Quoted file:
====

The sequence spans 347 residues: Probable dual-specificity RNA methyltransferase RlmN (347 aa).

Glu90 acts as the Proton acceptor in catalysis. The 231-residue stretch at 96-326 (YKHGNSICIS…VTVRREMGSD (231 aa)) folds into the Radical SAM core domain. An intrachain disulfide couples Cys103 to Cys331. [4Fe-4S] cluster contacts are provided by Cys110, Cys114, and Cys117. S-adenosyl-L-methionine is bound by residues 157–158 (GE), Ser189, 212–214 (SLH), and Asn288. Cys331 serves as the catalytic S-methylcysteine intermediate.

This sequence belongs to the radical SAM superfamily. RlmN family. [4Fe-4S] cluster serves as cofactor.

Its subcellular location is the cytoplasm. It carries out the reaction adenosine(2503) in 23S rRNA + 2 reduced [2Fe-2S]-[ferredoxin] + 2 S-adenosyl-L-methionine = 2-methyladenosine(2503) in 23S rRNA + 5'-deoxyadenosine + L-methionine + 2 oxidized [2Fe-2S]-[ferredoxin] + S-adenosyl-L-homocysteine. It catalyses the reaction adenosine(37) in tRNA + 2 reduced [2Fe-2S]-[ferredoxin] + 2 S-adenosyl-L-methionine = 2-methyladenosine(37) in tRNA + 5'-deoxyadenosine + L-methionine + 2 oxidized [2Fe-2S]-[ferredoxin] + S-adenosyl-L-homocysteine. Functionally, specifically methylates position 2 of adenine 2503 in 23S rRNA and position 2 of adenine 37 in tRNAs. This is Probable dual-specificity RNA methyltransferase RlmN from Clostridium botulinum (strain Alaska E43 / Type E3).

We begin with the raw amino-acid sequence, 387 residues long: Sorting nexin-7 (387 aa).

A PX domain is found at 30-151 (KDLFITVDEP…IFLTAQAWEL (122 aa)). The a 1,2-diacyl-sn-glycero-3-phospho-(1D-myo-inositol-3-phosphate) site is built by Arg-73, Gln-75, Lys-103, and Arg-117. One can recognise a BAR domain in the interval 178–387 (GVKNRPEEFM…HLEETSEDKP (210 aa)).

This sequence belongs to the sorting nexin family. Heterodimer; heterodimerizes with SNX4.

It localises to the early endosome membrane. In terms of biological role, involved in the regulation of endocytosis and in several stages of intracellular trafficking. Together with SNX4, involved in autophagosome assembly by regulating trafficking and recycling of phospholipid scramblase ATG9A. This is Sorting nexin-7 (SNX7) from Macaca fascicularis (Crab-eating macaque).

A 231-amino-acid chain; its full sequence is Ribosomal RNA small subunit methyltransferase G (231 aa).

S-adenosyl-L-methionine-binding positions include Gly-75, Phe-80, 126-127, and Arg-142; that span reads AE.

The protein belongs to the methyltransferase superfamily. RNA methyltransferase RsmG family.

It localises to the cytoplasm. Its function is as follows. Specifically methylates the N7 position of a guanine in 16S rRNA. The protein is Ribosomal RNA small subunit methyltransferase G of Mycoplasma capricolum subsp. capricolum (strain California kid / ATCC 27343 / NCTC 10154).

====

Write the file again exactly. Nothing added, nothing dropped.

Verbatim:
The sequence spans 347 residues: Probable dual-specificity RNA methyltransferase RlmN (347 aa).

Glu90 acts as the Proton acceptor in catalysis. The 231-residue stretch at 96-326 (YKHGNSICIS…VTVRREMGSD (231 aa)) folds into the Radical SAM core domain. An intrachain disulfide couples Cys103 to Cys331. [4Fe-4S] cluster contacts are provided by Cys110, Cys114, and Cys117. S-adenosyl-L-methionine is bound by residues 157–158 (GE), Ser189, 212–214 (SLH), and Asn288. Cys331 serves as the catalytic S-methylcysteine intermediate.

This sequence belongs to the radical SAM superfamily. RlmN family. [4Fe-4S] cluster serves as cofactor.

Its subcellular location is the cytoplasm. It carries out the reaction adenosine(2503) in 23S rRNA + 2 reduced [2Fe-2S]-[ferredoxin] + 2 S-adenosyl-L-methionine = 2-methyladenosine(2503) in 23S rRNA + 5'-deoxyadenosine + L-methionine + 2 oxidized [2Fe-2S]-[ferredoxin] + S-adenosyl-L-homocysteine. It catalyses the reaction adenosine(37) in tRNA + 2 reduced [2Fe-2S]-[ferredoxin] + 2 S-adenosyl-L-methionine = 2-methyladenosine(37) in tRNA + 5'-deoxyadenosine + L-methionine + 2 oxidized [2Fe-2S]-[ferredoxin] + S-adenosyl-L-homocysteine. Functionally, specifically methylates position 2 of adenine 2503 in 23S rRNA and position 2 of adenine 37 in tRNAs. This is Probable dual-specificity RNA methyltransferase RlmN from Clostridium botulinum (strain Alaska E43 / Type E3).

We begin with the raw amino-acid sequence, 387 residues long: Sorting nexin-7 (387 aa).

A PX domain is found at 30-151 (KDLFITVDEP…IFLTAQAWEL (122 aa)). The a 1,2-diacyl-sn-glycero-3-phospho-(1D-myo-inositol-3-phosphate) site is built by Arg-73, Gln-75, Lys-103, and Arg-117. One can recognise a BAR domain in the interval 178–387 (GVKNRPEEFM…HLEETSEDKP (210 aa)).

This sequence belongs to the sorting nexin family. Heterodimer; heterodimerizes with SNX4.

It localises to the early endosome membrane. In terms of biological role, involved in the regulation of endocytosis and in several stages of intracellular trafficking. Together with SNX4, involved in autophagosome assembly by regulating trafficking and recycling of phospholipid scramblase ATG9A. This is Sorting nexin-7 (SNX7) from Macaca fascicularis (Crab-eating macaque).

A 231-amino-acid chain; its full sequence is Ribosomal RNA small subunit methyltransferase G (231 aa).

S-adenosyl-L-methionine-binding positions include Gly-75, Phe-80, 126-127, and Arg-142; that span reads AE.

The protein belongs to the methyltransferase superfamily. RNA methyltransferase RsmG family.

It localises to the cytoplasm. Its function is as follows. Specifically methylates the N7 position of a guanine in 16S rRNA. The protein is Ribosomal RNA small subunit methyltransferase G of Mycoplasma capricolum subsp. capricolum (strain California kid / ATCC 27343 / NCTC 10154).